MONTA and the Independent Watch Market

MONTA and the Independent Watch Market

Recently I attended the 2022 edition of the New York Wind Up Watch Fair. It  was my very first time attending a watch fair and I’m so glad it happened within the context of the independent watch market. I saw familiar faces from the independent watch industry and I was particularly pleased to meet Justin Kraudel from our good friends at MONTA. Looking at what the more than 60 brands present at the fair had to offer, I realized how much MONTA manages to pack into each model. The brand’s latest release, the updated Skyquest, fits perfectly within the zeitgeist of this segment of the watch market. Let’s find out how it fairs compared to other brands.

GMTs Are Trendy 

One common theme I’ve noticed from the fair is the emergence of GMT watches. No, GMT watches are not new since the first Rolex GMT Master was produced in 1954. But until recently—and I would argue that MONTA was a pioneer in making elegant, wearable GMT watches—this type of watch was only produced by Swiss and Japanese household brands. If one didn’t buy a Rolex GMT Master II, then one would buy a Grand Seiko SBGE275. These watches retail in the several thousands of dollars and getting an affordable GMT watch meant buying from French or British brands. For the most part. 

Everest Journal MONTA and Watch Market Source: 

While the choice of movement outside of Rolex and Grand Seiko was reduced to ETA or Sellita calibers, it was the design of these watches—and more importantly their proportions—that would keep someone from buying them. Not that there weren’t great offerings before the MONTA Atlas or Skyquest, but what was missing was this *je-ne-sais-quoi* that makes a MONTA feel and look better than many other GMTs. Actually, I know what it is: great proportions and superior built quality and finish. 

I’ve experienced GMT watches from many other brands and they either feel and look cheap (and are equipped with a GMT quartz movement) or they feel too utilitarian. While MONTA set out to make the new Skyquest less elegant and more purposeful than the previous generation, it remains a versatile timepiece. And to that we can add great specifications and finish that are superior to most watches I know of. Of course, the MONTA costs more than most GMT watches on the independent market, but you truly get what you pay for. 

Everest Journal MONTA and Watch Market


The Right Bracelet 

Another trend I’ve seen emerge is the tool-less micro-adjust clasp. Again, these innovations are not new since Rolex, Tudor, and Omega (amongst others) have been manufacturing these types of clasps for many years. But again, one would have to pay upward to $10,000 to have a watch that comes with a bracelet and this type of clasp. When you buy a MONTA you get their patented bracelet that comes with a tool-less micro-adjust clasp that is truly practical and discreet—meaning it was engineered to disappear inside the clasp—which is not always the case.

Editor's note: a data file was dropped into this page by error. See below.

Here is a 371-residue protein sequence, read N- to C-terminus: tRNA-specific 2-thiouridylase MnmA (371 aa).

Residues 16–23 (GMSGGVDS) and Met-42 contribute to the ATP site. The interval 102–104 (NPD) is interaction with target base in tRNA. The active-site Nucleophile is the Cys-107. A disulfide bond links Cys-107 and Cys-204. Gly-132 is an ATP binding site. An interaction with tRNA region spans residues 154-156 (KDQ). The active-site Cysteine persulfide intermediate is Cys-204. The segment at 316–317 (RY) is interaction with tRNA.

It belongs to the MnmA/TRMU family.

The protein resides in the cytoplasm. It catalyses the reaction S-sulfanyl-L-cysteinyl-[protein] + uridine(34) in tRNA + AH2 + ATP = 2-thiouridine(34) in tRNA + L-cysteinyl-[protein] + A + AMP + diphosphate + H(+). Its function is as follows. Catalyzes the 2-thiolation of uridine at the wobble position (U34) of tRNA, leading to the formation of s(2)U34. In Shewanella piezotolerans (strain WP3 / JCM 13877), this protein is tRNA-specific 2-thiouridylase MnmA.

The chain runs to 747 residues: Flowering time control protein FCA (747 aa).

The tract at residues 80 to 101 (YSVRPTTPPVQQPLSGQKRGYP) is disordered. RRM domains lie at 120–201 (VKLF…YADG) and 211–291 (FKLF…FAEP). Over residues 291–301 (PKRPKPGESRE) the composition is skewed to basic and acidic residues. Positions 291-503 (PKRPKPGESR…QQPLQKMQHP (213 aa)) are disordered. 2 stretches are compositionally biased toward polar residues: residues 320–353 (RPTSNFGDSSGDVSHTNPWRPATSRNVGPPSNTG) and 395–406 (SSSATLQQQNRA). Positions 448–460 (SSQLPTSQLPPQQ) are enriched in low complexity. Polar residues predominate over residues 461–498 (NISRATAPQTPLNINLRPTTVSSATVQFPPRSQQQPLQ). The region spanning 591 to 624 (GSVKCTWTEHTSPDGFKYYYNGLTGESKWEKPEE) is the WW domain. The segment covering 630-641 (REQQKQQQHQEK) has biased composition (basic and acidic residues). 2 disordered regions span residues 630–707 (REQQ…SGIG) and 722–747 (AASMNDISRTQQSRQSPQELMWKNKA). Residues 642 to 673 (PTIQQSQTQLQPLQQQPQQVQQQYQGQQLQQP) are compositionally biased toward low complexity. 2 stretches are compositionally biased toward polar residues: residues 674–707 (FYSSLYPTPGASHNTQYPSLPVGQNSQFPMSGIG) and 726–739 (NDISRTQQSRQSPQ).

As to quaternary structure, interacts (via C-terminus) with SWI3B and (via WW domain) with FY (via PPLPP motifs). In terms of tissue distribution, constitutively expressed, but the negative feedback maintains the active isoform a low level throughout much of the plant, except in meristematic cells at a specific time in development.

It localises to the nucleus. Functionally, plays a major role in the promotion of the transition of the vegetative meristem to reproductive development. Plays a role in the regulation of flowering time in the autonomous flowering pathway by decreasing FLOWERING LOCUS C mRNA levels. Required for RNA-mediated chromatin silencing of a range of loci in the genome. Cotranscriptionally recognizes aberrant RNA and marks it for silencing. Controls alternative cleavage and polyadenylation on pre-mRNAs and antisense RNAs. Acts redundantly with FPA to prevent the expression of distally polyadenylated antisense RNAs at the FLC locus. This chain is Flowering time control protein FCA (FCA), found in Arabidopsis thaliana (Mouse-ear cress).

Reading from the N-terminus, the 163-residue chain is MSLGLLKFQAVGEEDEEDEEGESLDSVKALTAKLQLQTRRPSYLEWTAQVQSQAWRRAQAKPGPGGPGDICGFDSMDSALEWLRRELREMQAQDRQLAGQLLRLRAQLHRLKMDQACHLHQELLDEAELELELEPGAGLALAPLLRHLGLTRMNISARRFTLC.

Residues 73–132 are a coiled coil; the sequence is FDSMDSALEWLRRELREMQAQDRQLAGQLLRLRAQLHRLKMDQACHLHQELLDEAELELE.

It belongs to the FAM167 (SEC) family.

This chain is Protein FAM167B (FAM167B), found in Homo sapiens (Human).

But beyond the tool-less micro-adjust system, the MONTA bracelet comes with one of the best constructions I’ve seen—the links and end links are not only solid but rounded off to make the bracelet comfortable to wear—and with a beautifully dramatic taper from 20mm at the lug to 16mm at the clasp. Still to this day, I am surprised by the fact that more brands don’t offer this kind of taper as it makes wearing the watch more comfortable. It also makes the bracelet look good instead of just looking functional. 

Everest Journal MONTA and Watch Market


Value for the Money 

While most watches presented at Wind Up orbit around the $500-$1,500 price range—which is slightly below MONTA’s Noble—meaning that MONTA sits in a higher price tier than most independent brands, I was happy to see MONTA at Wind Up. Because MONTA is neither an entry-level brand nor is it a luxury one. As a watch journalist, I’ve handled many dozens of watches that cost anywhere between $200 and $6,000. Surprisingly, a $200 watch can sometimes feel like a $1,000 watch, while a $6,000 one can feel like a $500 one. 

In terms of fit, design, and finish, I would say that MONTA offers well-priced watches. I don’t get the feeling that I’d be paying more than I should and less than expected. It is clear that the people behind MONTA know what they are doing since they can offer superior quality timepieces for what is comparably a good price. When you spend $2,200 on a new Skyquest, you get your value for the money and more. And as weird as it may sound, you don’t always get your money's worth when buying from an independent brand. 

Final Thoughts 

If you can, I highly recommend you attend a watch fair near you. It truly puts watches in perspective because seeing photos or video reviews of them never truly do them justice. And I would say this is especially the case when looking at higher-tier watches like MONTA. Although watch forums and Instagram are full of beautiful shots of MONTA timepieces, one has to experience them in the metal to truly get a feel for them. That’s when you can understand where your money is going and what value you are getting. And while there are many other brands that offer great value, I would say MONTA is top on that list. 

And as I hope it transpired through this article, MONTA is ahead of the curve in offering useful complications enclosed in reasonably-sized cases and for offering next-level comfort and engineering in bracelets. 

Leave a comment

Please note, comments must be approved before they are published

This site is protected by reCAPTCHA and the Google Privacy Policy and Terms of Service apply.